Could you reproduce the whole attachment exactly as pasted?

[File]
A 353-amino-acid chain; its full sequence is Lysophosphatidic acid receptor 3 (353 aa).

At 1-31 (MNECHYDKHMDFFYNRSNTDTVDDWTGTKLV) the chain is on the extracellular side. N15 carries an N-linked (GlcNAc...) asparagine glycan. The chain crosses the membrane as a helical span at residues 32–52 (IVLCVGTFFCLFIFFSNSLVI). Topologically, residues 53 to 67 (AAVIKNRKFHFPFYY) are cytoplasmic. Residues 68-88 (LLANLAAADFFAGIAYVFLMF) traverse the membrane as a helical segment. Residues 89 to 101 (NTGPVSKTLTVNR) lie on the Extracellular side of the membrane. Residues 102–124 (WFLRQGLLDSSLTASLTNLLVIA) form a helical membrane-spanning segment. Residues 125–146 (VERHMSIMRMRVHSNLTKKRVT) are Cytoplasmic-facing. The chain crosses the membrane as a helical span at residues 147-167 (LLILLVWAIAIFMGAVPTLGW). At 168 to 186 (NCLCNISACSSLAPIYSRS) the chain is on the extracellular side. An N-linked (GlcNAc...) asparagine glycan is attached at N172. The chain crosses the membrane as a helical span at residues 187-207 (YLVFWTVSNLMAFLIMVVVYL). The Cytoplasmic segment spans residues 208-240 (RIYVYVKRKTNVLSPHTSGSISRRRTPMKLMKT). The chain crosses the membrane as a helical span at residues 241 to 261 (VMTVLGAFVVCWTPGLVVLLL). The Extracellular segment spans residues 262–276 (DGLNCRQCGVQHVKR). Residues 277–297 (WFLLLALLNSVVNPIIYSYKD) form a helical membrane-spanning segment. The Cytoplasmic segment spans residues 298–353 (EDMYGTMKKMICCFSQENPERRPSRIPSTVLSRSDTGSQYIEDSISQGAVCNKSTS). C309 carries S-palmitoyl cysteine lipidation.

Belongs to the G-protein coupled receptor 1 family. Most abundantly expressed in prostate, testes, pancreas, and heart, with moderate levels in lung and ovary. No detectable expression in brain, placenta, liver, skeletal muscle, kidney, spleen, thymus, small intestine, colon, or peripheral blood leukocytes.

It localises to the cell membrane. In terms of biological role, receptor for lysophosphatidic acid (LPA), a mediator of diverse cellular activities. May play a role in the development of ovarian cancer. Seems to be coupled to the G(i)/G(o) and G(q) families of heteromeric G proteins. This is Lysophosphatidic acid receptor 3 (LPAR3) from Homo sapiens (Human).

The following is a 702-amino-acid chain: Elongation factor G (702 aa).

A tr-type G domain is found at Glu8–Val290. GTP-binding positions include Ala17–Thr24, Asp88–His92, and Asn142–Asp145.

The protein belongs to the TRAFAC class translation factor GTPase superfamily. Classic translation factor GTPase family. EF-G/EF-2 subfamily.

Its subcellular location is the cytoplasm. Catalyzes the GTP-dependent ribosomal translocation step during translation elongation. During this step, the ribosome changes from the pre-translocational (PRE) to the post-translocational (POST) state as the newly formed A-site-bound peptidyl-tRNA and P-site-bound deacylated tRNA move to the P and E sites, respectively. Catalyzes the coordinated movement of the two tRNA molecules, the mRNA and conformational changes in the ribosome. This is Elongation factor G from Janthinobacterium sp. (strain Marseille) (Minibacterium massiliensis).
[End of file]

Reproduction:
A 353-amino-acid chain; its full sequence is Lysophosphatidic acid receptor 3 (353 aa).

At 1-31 (MNECHYDKHMDFFYNRSNTDTVDDWTGTKLV) the chain is on the extracellular side. N15 carries an N-linked (GlcNAc...) asparagine glycan. The chain crosses the membrane as a helical span at residues 32–52 (IVLCVGTFFCLFIFFSNSLVI). Topologically, residues 53 to 67 (AAVIKNRKFHFPFYY) are cytoplasmic. Residues 68-88 (LLANLAAADFFAGIAYVFLMF) traverse the membrane as a helical segment. Residues 89 to 101 (NTGPVSKTLTVNR) lie on the Extracellular side of the membrane. Residues 102–124 (WFLRQGLLDSSLTASLTNLLVIA) form a helical membrane-spanning segment. Residues 125–146 (VERHMSIMRMRVHSNLTKKRVT) are Cytoplasmic-facing. The chain crosses the membrane as a helical span at residues 147-167 (LLILLVWAIAIFMGAVPTLGW). At 168 to 186 (NCLCNISACSSLAPIYSRS) the chain is on the extracellular side. An N-linked (GlcNAc...) asparagine glycan is attached at N172. The chain crosses the membrane as a helical span at residues 187-207 (YLVFWTVSNLMAFLIMVVVYL). The Cytoplasmic segment spans residues 208-240 (RIYVYVKRKTNVLSPHTSGSISRRRTPMKLMKT). The chain crosses the membrane as a helical span at residues 241 to 261 (VMTVLGAFVVCWTPGLVVLLL). The Extracellular segment spans residues 262–276 (DGLNCRQCGVQHVKR). Residues 277–297 (WFLLLALLNSVVNPIIYSYKD) form a helical membrane-spanning segment. The Cytoplasmic segment spans residues 298–353 (EDMYGTMKKMICCFSQENPERRPSRIPSTVLSRSDTGSQYIEDSISQGAVCNKSTS). C309 carries S-palmitoyl cysteine lipidation.

Belongs to the G-protein coupled receptor 1 family. Most abundantly expressed in prostate, testes, pancreas, and heart, with moderate levels in lung and ovary. No detectable expression in brain, placenta, liver, skeletal muscle, kidney, spleen, thymus, small intestine, colon, or peripheral blood leukocytes.

It localises to the cell membrane. In terms of biological role, receptor for lysophosphatidic acid (LPA), a mediator of diverse cellular activities. May play a role in the development of ovarian cancer. Seems to be coupled to the G(i)/G(o) and G(q) families of heteromeric G proteins. This is Lysophosphatidic acid receptor 3 (LPAR3) from Homo sapiens (Human).

The following is a 702-amino-acid chain: Elongation factor G (702 aa).

A tr-type G domain is found at Glu8–Val290. GTP-binding positions include Ala17–Thr24, Asp88–His92, and Asn142–Asp145.

The protein belongs to the TRAFAC class translation factor GTPase superfamily. Classic translation factor GTPase family. EF-G/EF-2 subfamily.

Its subcellular location is the cytoplasm. Catalyzes the GTP-dependent ribosomal translocation step during translation elongation. During this step, the ribosome changes from the pre-translocational (PRE) to the post-translocational (POST) state as the newly formed A-site-bound peptidyl-tRNA and P-site-bound deacylated tRNA move to the P and E sites, respectively. Catalyzes the coordinated movement of the two tRNA molecules, the mRNA and conformational changes in the ribosome. This is Elongation factor G from Janthinobacterium sp. (strain Marseille) (Minibacterium massiliensis).